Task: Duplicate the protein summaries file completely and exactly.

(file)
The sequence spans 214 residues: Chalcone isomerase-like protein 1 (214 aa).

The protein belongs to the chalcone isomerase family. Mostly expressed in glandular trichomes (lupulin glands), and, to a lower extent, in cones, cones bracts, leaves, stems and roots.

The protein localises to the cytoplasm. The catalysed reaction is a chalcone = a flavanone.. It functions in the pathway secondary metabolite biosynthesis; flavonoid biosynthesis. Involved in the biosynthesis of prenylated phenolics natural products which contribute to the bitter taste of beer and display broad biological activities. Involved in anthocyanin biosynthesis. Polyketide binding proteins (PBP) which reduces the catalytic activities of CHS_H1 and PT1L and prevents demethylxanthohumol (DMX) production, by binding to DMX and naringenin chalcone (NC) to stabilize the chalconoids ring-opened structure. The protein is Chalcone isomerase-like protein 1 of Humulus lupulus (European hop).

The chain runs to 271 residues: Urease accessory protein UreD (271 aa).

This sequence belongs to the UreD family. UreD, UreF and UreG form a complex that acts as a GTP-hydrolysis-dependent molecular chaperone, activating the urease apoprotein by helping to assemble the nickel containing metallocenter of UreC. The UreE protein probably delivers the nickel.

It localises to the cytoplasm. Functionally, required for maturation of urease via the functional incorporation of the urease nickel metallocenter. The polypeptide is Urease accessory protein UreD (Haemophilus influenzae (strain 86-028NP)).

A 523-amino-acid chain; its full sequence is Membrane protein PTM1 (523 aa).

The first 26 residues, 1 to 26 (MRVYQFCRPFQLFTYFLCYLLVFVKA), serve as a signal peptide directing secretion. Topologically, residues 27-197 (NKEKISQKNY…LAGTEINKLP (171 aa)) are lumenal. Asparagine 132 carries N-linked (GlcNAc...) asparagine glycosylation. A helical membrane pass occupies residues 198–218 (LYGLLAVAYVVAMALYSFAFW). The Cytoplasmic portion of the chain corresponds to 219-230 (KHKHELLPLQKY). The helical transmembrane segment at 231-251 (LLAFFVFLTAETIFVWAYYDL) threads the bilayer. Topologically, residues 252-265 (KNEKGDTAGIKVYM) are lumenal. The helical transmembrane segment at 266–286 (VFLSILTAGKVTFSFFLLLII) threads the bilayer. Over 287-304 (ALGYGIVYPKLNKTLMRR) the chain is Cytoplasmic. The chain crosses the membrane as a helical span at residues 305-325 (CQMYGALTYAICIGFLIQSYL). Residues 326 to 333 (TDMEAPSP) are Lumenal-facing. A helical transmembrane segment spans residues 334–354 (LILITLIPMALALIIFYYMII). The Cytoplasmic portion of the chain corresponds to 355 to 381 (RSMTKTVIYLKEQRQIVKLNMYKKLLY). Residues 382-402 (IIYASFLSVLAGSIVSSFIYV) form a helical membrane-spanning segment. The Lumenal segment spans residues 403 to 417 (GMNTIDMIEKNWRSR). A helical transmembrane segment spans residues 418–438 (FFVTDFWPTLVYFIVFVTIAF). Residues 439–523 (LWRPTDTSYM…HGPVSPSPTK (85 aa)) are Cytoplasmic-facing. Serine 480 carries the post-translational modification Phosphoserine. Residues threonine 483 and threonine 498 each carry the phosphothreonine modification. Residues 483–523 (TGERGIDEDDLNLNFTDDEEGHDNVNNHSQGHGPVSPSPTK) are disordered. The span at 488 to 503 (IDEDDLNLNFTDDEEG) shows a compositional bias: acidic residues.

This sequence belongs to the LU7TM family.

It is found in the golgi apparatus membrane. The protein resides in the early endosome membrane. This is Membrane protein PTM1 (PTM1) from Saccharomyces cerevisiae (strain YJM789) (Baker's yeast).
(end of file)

The sequence spans 214 residues: Chalcone isomerase-like protein 1 (214 aa).

The protein belongs to the chalcone isomerase family. Mostly expressed in glandular trichomes (lupulin glands), and, to a lower extent, in cones, cones bracts, leaves, stems and roots.

The protein localises to the cytoplasm. The catalysed reaction is a chalcone = a flavanone.. It functions in the pathway secondary metabolite biosynthesis; flavonoid biosynthesis. Involved in the biosynthesis of prenylated phenolics natural products which contribute to the bitter taste of beer and display broad biological activities. Involved in anthocyanin biosynthesis. Polyketide binding proteins (PBP) which reduces the catalytic activities of CHS_H1 and PT1L and prevents demethylxanthohumol (DMX) production, by binding to DMX and naringenin chalcone (NC) to stabilize the chalconoids ring-opened structure. The protein is Chalcone isomerase-like protein 1 of Humulus lupulus (European hop).

The chain runs to 271 residues: Urease accessory protein UreD (271 aa).

This sequence belongs to the UreD family. UreD, UreF and UreG form a complex that acts as a GTP-hydrolysis-dependent molecular chaperone, activating the urease apoprotein by helping to assemble the nickel containing metallocenter of UreC. The UreE protein probably delivers the nickel.

It localises to the cytoplasm. Functionally, required for maturation of urease via the functional incorporation of the urease nickel metallocenter. The polypeptide is Urease accessory protein UreD (Haemophilus influenzae (strain 86-028NP)).

A 523-amino-acid chain; its full sequence is Membrane protein PTM1 (523 aa).

The first 26 residues, 1 to 26 (MRVYQFCRPFQLFTYFLCYLLVFVKA), serve as a signal peptide directing secretion. Topologically, residues 27-197 (NKEKISQKNY…LAGTEINKLP (171 aa)) are lumenal. Asparagine 132 carries N-linked (GlcNAc...) asparagine glycosylation. A helical membrane pass occupies residues 198–218 (LYGLLAVAYVVAMALYSFAFW). The Cytoplasmic portion of the chain corresponds to 219-230 (KHKHELLPLQKY). The helical transmembrane segment at 231-251 (LLAFFVFLTAETIFVWAYYDL) threads the bilayer. Topologically, residues 252-265 (KNEKGDTAGIKVYM) are lumenal. The helical transmembrane segment at 266–286 (VFLSILTAGKVTFSFFLLLII) threads the bilayer. Over 287-304 (ALGYGIVYPKLNKTLMRR) the chain is Cytoplasmic. The chain crosses the membrane as a helical span at residues 305-325 (CQMYGALTYAICIGFLIQSYL). Residues 326 to 333 (TDMEAPSP) are Lumenal-facing. A helical transmembrane segment spans residues 334–354 (LILITLIPMALALIIFYYMII). The Cytoplasmic portion of the chain corresponds to 355 to 381 (RSMTKTVIYLKEQRQIVKLNMYKKLLY). Residues 382-402 (IIYASFLSVLAGSIVSSFIYV) form a helical membrane-spanning segment. The Lumenal segment spans residues 403 to 417 (GMNTIDMIEKNWRSR). A helical transmembrane segment spans residues 418–438 (FFVTDFWPTLVYFIVFVTIAF). Residues 439–523 (LWRPTDTSYM…HGPVSPSPTK (85 aa)) are Cytoplasmic-facing. Serine 480 carries the post-translational modification Phosphoserine. Residues threonine 483 and threonine 498 each carry the phosphothreonine modification. Residues 483–523 (TGERGIDEDDLNLNFTDDEEGHDNVNNHSQGHGPVSPSPTK) are disordered. The span at 488 to 503 (IDEDDLNLNFTDDEEG) shows a compositional bias: acidic residues.

This sequence belongs to the LU7TM family.

It is found in the golgi apparatus membrane. The protein resides in the early endosome membrane. This is Membrane protein PTM1 (PTM1) from Saccharomyces cerevisiae (strain YJM789) (Baker's yeast).